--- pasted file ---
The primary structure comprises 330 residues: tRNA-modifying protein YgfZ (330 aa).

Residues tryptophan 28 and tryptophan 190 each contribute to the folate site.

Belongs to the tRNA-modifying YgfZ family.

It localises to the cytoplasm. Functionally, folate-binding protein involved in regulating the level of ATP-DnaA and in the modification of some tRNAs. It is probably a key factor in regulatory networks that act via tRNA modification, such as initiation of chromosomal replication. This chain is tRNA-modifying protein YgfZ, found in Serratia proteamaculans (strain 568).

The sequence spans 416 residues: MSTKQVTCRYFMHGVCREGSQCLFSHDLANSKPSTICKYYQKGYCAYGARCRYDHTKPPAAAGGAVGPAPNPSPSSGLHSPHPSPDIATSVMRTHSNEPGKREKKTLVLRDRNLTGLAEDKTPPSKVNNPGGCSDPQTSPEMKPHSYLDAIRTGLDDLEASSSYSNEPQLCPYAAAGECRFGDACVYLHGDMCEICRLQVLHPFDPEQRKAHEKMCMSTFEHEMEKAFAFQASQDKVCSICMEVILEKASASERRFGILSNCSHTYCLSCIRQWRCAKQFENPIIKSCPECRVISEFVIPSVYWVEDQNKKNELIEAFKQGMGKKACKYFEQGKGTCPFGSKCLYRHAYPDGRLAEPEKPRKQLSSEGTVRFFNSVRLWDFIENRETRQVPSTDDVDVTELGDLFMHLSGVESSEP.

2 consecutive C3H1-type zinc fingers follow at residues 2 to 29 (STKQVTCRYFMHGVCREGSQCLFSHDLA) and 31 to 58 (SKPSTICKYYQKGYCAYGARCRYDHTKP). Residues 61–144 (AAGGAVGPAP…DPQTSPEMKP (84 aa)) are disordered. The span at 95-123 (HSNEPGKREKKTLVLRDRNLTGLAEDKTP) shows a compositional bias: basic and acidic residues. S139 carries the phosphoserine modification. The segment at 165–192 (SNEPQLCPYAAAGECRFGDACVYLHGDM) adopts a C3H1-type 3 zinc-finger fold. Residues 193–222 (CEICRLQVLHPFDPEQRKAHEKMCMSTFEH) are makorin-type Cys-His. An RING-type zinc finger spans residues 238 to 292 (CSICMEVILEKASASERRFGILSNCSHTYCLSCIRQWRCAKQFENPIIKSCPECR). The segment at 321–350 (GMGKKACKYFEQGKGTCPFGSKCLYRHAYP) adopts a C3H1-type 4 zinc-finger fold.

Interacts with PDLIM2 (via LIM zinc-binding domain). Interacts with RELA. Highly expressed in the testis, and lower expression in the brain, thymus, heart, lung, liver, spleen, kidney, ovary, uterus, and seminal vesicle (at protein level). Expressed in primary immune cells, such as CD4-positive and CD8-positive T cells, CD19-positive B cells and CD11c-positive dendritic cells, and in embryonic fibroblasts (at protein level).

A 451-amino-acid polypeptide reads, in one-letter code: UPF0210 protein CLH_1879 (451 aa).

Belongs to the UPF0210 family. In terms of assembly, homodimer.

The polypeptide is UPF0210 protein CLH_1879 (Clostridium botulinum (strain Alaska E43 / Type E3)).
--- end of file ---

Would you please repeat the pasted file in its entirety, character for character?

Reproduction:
The primary structure comprises 330 residues: tRNA-modifying protein YgfZ (330 aa).

Residues tryptophan 28 and tryptophan 190 each contribute to the folate site.

Belongs to the tRNA-modifying YgfZ family.

It localises to the cytoplasm. Functionally, folate-binding protein involved in regulating the level of ATP-DnaA and in the modification of some tRNAs. It is probably a key factor in regulatory networks that act via tRNA modification, such as initiation of chromosomal replication. This chain is tRNA-modifying protein YgfZ, found in Serratia proteamaculans (strain 568).

The sequence spans 416 residues: MSTKQVTCRYFMHGVCREGSQCLFSHDLANSKPSTICKYYQKGYCAYGARCRYDHTKPPAAAGGAVGPAPNPSPSSGLHSPHPSPDIATSVMRTHSNEPGKREKKTLVLRDRNLTGLAEDKTPPSKVNNPGGCSDPQTSPEMKPHSYLDAIRTGLDDLEASSSYSNEPQLCPYAAAGECRFGDACVYLHGDMCEICRLQVLHPFDPEQRKAHEKMCMSTFEHEMEKAFAFQASQDKVCSICMEVILEKASASERRFGILSNCSHTYCLSCIRQWRCAKQFENPIIKSCPECRVISEFVIPSVYWVEDQNKKNELIEAFKQGMGKKACKYFEQGKGTCPFGSKCLYRHAYPDGRLAEPEKPRKQLSSEGTVRFFNSVRLWDFIENRETRQVPSTDDVDVTELGDLFMHLSGVESSEP.

2 consecutive C3H1-type zinc fingers follow at residues 2 to 29 (STKQVTCRYFMHGVCREGSQCLFSHDLA) and 31 to 58 (SKPSTICKYYQKGYCAYGARCRYDHTKP). Residues 61–144 (AAGGAVGPAP…DPQTSPEMKP (84 aa)) are disordered. The span at 95-123 (HSNEPGKREKKTLVLRDRNLTGLAEDKTP) shows a compositional bias: basic and acidic residues. S139 carries the phosphoserine modification. The segment at 165–192 (SNEPQLCPYAAAGECRFGDACVYLHGDM) adopts a C3H1-type 3 zinc-finger fold. Residues 193–222 (CEICRLQVLHPFDPEQRKAHEKMCMSTFEH) are makorin-type Cys-His. An RING-type zinc finger spans residues 238 to 292 (CSICMEVILEKASASERRFGILSNCSHTYCLSCIRQWRCAKQFENPIIKSCPECR). The segment at 321–350 (GMGKKACKYFEQGKGTCPFGSKCLYRHAYP) adopts a C3H1-type 4 zinc-finger fold.

Interacts with PDLIM2 (via LIM zinc-binding domain). Interacts with RELA. Highly expressed in the testis, and lower expression in the brain, thymus, heart, lung, liver, spleen, kidney, ovary, uterus, and seminal vesicle (at protein level). Expressed in primary immune cells, such as CD4-positive and CD8-positive T cells, CD19-positive B cells and CD11c-positive dendritic cells, and in embryonic fibroblasts (at protein level).

A 451-amino-acid polypeptide reads, in one-letter code: UPF0210 protein CLH_1879 (451 aa).

Belongs to the UPF0210 family. In terms of assembly, homodimer.

The polypeptide is UPF0210 protein CLH_1879 (Clostridium botulinum (strain Alaska E43 / Type E3)).